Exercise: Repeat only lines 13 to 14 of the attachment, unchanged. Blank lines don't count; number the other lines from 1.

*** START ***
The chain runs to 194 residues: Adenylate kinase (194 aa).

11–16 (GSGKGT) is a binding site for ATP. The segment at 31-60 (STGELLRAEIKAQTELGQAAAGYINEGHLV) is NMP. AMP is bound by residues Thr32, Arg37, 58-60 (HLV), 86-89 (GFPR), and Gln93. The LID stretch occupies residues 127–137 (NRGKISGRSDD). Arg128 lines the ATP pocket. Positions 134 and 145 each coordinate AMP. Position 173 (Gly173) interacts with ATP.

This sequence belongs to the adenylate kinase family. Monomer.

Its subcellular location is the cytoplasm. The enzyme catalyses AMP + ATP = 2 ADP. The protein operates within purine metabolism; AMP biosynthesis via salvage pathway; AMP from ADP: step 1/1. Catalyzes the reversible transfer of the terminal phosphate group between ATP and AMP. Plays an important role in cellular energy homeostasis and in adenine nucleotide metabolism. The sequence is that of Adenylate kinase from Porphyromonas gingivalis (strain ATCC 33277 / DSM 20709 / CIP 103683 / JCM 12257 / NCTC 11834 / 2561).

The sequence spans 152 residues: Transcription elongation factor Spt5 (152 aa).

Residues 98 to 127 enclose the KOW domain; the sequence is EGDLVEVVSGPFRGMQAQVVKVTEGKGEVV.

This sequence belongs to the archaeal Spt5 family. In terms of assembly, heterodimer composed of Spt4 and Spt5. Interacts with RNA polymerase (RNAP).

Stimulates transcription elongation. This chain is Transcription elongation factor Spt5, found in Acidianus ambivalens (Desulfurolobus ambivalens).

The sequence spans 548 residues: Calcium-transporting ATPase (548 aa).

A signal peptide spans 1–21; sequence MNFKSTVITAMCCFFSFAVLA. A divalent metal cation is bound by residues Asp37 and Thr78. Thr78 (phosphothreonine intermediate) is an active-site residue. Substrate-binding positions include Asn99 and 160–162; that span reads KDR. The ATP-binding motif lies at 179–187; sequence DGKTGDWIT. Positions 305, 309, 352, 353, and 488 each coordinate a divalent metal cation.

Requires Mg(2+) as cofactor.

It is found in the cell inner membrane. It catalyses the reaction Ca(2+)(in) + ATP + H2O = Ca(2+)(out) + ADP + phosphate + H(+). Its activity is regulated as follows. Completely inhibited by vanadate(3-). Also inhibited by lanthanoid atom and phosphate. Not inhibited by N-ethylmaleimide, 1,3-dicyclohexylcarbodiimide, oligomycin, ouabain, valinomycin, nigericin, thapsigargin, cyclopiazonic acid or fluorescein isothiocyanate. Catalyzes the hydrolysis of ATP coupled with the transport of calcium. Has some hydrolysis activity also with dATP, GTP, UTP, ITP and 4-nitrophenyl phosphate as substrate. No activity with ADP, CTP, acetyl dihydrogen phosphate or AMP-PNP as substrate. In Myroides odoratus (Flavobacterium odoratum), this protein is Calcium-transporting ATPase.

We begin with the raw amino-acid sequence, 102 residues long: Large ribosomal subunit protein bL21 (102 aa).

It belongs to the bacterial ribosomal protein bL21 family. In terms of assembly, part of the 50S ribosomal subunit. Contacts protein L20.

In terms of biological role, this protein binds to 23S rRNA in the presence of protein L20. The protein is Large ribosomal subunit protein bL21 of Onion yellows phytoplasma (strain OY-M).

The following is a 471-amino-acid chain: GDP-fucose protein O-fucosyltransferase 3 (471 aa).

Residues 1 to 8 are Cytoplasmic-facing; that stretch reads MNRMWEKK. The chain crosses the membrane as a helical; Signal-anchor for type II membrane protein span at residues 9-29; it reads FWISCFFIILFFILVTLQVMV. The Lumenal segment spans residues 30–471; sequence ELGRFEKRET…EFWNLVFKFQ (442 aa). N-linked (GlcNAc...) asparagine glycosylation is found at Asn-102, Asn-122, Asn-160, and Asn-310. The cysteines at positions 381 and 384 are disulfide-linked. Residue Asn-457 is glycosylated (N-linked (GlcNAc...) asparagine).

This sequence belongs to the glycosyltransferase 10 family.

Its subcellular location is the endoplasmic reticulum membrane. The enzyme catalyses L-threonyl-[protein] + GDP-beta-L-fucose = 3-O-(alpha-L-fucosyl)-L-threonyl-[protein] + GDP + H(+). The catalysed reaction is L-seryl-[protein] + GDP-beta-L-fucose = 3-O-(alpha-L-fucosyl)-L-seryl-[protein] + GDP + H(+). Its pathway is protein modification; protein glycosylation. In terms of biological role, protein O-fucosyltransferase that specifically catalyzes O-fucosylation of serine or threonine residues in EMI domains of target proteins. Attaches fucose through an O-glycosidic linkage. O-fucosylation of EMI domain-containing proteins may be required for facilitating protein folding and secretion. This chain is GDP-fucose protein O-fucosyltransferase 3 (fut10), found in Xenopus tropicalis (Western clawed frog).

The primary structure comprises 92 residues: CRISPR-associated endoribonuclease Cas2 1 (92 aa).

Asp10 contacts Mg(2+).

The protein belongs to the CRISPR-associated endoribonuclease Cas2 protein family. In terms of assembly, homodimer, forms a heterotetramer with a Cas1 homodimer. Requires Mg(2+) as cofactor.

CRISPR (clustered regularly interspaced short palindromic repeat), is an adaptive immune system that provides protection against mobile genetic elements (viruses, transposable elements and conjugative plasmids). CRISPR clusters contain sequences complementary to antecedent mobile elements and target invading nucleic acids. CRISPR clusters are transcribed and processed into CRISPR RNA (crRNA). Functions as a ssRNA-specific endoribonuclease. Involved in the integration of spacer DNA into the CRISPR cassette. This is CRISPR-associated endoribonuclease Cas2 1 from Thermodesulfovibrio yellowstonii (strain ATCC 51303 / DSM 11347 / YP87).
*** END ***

We begin with the raw amino-acid sequence, 102 residues long: Large ribosomal subunit protein bL21 (102 aa).

It belongs to the bacterial ribosomal protein bL21 family. In terms of assembly, part of the 50S ribosomal subunit. Contacts protein L20.